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It's pretty basic knowledge that as a programmer, our output is channelled through a keyboard upon which we must type. If we type slower than we think, then it's a bottleneck for our output. Steve Yegge and our beloved dictator have both blogged about this in recent months.

I challenged my girlfriend to a friendly game of Typing Of The Dead, and found my ass sorely kicked. I'm only able to do about 70 WPM to her 95, but I did notice that on "special keys" (ie: punctuation), I was much better. I then started paying attention to how she was typing - correctly, with her fingers on the home row - compared to me: with my right hand angled so my little finger always rests on the shift key. This is obviously because as a programmer, I'm constantly typing a large assortment of punctuation marks { } ( ) [ ] ? < > / $ % # * &, most of which require shift.

Getting to my point now, if you were interested in their typing speed (for reasons outlined in the blogs above), how valid would it be then to ask a potential recruit their WPM, given that normal typing tests examine your proficiency at typing in English rather than in code? If you believe it's not appropriate to use standard typing tests for this, do you know of any method to find their coding-typing speed?

Edit: I know that a programmer's typing speed is waaay down the list of Things Which Are Important. Obviously no one's ever going to hire a crappy programmer just because they can type fast. It's a theoretical, ok?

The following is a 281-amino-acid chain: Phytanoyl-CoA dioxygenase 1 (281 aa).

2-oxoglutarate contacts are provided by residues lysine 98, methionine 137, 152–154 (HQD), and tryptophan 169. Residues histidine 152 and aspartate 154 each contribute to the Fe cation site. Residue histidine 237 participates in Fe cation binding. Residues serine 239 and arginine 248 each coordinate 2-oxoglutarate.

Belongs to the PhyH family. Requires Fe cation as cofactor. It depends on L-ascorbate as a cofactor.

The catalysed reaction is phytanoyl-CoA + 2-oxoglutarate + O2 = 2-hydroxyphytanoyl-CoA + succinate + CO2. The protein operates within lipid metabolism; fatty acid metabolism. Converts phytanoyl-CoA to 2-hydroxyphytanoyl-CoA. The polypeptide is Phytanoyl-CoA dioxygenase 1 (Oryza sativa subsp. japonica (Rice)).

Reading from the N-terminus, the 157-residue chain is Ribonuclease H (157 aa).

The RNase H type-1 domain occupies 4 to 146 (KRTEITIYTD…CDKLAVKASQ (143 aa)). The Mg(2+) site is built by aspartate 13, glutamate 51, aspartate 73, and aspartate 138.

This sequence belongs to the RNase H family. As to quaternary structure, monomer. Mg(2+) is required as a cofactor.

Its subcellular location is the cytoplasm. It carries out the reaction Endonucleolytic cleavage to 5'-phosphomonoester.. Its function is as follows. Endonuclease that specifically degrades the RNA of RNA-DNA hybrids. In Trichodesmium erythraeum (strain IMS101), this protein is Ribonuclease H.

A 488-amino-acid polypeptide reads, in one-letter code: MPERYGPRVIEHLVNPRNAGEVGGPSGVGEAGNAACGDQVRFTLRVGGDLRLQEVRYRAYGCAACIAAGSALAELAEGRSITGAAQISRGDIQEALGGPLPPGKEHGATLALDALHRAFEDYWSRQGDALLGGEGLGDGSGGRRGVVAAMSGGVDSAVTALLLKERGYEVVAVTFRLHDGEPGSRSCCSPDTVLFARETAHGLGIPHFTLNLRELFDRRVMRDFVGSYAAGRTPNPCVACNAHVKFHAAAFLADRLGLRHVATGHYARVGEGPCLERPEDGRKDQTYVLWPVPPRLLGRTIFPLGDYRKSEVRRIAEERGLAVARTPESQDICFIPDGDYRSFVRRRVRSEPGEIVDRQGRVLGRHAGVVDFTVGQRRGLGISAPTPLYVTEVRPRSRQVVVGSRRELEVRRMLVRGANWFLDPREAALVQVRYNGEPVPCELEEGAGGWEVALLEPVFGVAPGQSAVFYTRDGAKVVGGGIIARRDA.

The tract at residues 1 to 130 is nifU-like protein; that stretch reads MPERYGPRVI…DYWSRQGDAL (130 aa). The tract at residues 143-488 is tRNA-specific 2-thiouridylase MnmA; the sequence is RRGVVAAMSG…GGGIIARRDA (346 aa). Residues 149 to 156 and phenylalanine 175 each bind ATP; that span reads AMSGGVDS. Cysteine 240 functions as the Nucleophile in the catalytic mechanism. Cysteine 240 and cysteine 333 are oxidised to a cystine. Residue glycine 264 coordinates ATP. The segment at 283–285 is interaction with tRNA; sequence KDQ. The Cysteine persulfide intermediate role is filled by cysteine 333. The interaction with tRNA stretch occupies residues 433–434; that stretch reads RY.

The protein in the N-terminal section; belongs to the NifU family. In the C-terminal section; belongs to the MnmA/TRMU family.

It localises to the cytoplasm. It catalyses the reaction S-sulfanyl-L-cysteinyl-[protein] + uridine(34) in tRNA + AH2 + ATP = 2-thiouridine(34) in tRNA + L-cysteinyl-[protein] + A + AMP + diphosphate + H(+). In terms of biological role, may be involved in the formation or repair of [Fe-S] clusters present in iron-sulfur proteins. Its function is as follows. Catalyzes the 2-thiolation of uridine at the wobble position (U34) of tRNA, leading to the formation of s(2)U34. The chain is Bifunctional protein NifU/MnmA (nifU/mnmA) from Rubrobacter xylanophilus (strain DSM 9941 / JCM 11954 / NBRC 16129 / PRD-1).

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closed as off topic by Jeremy Banks, Robert Harvey Sep 19 '11 at 5:13

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You asked this question only so you could brag about having a girlfriend, right? –  bzlm Mar 23 '09 at 7:23
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Will people please look at the nature of the question prior to realizing that their girlfriend is virtual? I have actually BEEN on interviews that measured your typing speed, vs errors and been declined. I am dyslexic, but that's not why I was declined, or I could sue. –  Tim Post Mar 23 '09 at 7:25
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@bzlm, I have a wife. Yeah, I'm one of those annoying people who show baby and family pictures when asked about my family life, sue me. The intent of the question had nothing to do with romantic involvement. –  Tim Post Mar 23 '09 at 7:27